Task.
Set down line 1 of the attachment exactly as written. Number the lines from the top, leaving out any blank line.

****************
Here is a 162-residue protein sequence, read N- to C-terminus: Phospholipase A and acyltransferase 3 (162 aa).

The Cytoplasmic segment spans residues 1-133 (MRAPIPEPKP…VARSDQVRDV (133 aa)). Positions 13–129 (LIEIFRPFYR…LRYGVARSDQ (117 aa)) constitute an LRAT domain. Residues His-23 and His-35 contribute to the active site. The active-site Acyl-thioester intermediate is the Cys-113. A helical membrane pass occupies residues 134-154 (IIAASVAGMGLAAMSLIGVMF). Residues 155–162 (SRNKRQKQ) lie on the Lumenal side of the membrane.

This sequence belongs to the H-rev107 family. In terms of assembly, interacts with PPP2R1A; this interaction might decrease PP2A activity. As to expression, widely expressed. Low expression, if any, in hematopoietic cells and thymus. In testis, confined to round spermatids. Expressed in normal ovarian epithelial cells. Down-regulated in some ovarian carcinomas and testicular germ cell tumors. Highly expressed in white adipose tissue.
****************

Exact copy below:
Here is a 162-residue protein sequence, read N- to C-terminus: Phospholipase A and acyltransferase 3 (162 aa).